Lake Babine Nation (LBN) chief Wilf Adam speaks during LBN’s 2015 annual general assembly. Chief Adam said protecting LBN’s natural resources from the proposed Morrison Mine is one of the nation’s highest priorities.

Lake Babine Nation (LBN) chief Wilf Adam speaks during LBN’s 2015 annual general assembly. Chief Adam said protecting LBN’s natural resources from the proposed Morrison Mine is one of the nation’s highest priorities.

Lake Babine Nation reiterates opposition to Morrison Mine  

“This mine will not happen,” says Chief Wilf Adam.

Lake Babine Nation (LBN) formally advised Pacific Booker Minerals on Feb. 16, 2016, that it categorically rejects the company’s continued attempts to obtain approval for its Morrison Copper/Gold Mine project.

Lake Babine Nation chief and council urged the mine proponent to “stop wasting LBN, taxpayers, and investors’ money pursuing this fundamentally flawed project.”

The proposed Morrison Mine is adjacent to Morrison Lake, which lies within LBN territory 65 km northeast of Smithers. Morrison Lake is home to a genetically distinct population of sockeye that are critically important to LBN.

“This open-pit mine would be built in the heart of Lake Babine Nation’s territory, in a watershed that supports the mighty Skeena River sockeye,” explained Chief Adam. “It would sit less than 100 metres from salmon-rich Morrison Lake and discharge treated mine effluent into the lake.”

In September 2012, former environment minister Terry Lake and former energy, mines and natural gas minister Rich Coleman refused to issue an environmental assessment certificate to the Morrison Mine project.

According to the Vancouver Sun, the government’s environmental assessment of the project found the mine could affect sockeye salmon populations as well as water quality in the lake, and that the long-term environmental risks of the mine outweighed the potential benefits to the province.

However, in December 2013, Pacific Booker Minerals won a court case forcing the province to re-reconsider the proposed mine.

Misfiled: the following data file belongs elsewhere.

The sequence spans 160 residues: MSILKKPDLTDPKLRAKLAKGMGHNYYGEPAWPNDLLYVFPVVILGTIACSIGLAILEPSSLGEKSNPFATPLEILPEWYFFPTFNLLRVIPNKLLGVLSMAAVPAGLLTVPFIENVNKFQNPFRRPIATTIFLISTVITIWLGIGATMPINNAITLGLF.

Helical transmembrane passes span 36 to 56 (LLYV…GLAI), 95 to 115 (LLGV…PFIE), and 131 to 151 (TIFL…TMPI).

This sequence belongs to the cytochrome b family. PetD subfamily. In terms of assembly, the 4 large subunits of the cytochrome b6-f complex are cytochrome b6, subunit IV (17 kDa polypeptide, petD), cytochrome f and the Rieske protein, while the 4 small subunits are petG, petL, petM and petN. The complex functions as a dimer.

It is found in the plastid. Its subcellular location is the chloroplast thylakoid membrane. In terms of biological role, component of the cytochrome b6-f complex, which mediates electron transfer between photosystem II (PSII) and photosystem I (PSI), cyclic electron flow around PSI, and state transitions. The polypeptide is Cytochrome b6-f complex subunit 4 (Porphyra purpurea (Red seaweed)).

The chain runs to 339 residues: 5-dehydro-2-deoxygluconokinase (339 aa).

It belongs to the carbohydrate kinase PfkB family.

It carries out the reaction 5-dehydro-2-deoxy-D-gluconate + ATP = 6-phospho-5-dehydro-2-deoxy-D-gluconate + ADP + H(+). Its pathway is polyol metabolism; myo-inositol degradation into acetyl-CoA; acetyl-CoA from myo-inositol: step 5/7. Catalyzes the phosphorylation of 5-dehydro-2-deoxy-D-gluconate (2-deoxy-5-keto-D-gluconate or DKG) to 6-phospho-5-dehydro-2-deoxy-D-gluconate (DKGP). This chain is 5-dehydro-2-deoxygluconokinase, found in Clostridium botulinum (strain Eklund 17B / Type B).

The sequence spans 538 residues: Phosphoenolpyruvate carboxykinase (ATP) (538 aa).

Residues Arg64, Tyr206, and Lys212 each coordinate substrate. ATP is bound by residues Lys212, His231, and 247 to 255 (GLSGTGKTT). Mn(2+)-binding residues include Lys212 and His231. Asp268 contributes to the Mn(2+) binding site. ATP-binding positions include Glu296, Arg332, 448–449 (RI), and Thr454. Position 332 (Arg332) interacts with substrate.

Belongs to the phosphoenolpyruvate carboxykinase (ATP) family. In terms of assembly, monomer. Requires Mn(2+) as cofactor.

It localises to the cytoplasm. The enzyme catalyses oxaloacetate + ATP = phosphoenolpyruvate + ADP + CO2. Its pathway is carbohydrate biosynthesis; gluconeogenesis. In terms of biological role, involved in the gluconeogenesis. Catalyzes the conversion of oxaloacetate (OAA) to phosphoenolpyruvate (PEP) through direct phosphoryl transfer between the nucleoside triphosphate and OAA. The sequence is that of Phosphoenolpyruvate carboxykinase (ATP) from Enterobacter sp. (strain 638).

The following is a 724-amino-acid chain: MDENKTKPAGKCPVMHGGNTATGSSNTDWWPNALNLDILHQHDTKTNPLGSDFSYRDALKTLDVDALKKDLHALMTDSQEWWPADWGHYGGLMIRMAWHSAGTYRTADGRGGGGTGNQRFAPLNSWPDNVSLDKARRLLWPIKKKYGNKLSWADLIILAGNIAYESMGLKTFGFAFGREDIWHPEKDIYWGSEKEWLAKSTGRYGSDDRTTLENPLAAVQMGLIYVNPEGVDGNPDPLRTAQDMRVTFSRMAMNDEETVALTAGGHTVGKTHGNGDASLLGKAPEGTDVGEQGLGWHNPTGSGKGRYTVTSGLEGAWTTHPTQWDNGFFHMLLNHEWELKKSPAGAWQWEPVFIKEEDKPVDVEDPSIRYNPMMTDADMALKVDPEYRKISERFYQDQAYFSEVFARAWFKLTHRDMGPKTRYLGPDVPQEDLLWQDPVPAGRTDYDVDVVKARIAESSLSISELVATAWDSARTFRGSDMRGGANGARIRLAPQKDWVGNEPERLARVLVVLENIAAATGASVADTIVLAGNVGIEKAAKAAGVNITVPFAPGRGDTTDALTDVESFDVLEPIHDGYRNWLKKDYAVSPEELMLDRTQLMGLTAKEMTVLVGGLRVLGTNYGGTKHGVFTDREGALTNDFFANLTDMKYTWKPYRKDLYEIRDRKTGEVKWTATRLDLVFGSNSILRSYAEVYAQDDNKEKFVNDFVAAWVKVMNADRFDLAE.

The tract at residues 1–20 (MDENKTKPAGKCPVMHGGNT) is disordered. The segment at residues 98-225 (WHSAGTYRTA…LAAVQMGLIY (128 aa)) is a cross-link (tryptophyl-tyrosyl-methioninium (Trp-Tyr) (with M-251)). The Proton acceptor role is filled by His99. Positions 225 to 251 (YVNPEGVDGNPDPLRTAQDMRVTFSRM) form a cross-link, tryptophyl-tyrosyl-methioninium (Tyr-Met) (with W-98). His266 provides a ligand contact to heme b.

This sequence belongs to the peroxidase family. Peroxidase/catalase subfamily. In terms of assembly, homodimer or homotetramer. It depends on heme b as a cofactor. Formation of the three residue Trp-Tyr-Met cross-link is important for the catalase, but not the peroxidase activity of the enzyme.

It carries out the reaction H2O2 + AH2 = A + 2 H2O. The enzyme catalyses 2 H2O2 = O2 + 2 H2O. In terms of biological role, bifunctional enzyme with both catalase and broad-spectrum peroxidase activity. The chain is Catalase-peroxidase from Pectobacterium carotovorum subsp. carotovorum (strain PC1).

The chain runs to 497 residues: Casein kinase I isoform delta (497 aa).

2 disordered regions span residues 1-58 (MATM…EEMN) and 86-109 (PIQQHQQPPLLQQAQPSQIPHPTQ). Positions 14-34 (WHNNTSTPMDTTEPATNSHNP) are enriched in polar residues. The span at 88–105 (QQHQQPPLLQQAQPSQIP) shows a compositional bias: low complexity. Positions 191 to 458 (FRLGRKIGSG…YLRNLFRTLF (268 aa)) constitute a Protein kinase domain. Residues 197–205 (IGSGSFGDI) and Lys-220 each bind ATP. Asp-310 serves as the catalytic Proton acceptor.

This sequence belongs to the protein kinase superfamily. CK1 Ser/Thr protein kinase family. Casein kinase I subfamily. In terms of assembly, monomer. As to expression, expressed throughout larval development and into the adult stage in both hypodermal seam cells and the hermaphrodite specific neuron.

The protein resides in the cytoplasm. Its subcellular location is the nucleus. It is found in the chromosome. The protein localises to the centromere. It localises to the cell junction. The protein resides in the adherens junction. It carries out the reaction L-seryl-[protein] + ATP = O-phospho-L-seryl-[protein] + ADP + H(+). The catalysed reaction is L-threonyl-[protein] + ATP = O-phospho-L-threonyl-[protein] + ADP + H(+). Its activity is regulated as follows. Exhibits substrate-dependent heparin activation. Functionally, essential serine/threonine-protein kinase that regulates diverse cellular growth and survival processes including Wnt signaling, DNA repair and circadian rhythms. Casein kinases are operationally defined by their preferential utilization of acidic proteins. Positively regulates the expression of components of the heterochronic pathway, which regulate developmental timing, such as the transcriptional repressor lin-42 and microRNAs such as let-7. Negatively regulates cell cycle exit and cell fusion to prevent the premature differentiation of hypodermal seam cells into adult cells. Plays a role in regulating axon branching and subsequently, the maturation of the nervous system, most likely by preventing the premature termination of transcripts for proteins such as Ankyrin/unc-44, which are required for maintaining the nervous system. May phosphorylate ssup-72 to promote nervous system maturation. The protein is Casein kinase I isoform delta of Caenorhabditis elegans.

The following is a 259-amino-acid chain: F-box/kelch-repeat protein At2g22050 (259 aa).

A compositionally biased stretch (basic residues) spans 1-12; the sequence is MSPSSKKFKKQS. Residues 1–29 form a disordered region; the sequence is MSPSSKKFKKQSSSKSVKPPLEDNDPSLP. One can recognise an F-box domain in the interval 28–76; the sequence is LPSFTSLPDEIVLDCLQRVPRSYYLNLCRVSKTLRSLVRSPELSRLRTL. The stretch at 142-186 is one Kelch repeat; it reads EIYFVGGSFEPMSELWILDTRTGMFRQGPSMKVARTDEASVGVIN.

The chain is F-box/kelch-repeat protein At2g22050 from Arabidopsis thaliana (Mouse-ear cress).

In July 2015, the province completed this court-ordered reconsideration and ordered that the Morrison Mine undergo further environmental assessment, which includes further consultation with First Nations. Chief Adam says Pacific Booker Minerals has made no improvements to the proposed project since it was rejected by the provincial government in 2012.

“There is no way this mine can be built, as it is clear that it violates our Aboriginal title and rights, which, as stated in the Supreme Court of Canada’s Tsilhqot’in decision, includes the right to protect our lands and waters for future generations,” said Chief Adam.

“Protecting our Aboriginal title lands and our natural resources from Morrison Mine is one of my nation’s highest priorities,” he added. “This mine will not happen.”

The proposed $517-million project is a conventional open-pit mine with an extraction rate of approximately 30,000 tonnes per day. If approved, the project is expected to bring in close to $900 million in tax revenues over its 21-year life span.

The next step in the process is for Pacific Booker Minerals to prepare a document called ‘supplemental application information requirements’ (SAIR), which includes further engagement with First Nations.

Once received, the document will be reviewed by the B.C. Environmental Assessment Office (EAO), which will determine if the document has provided a reasonable response to the SAIR requirements. The EAO will then convene a working group comprised of provincial and federal agencies, local governments and First Nations to review the document.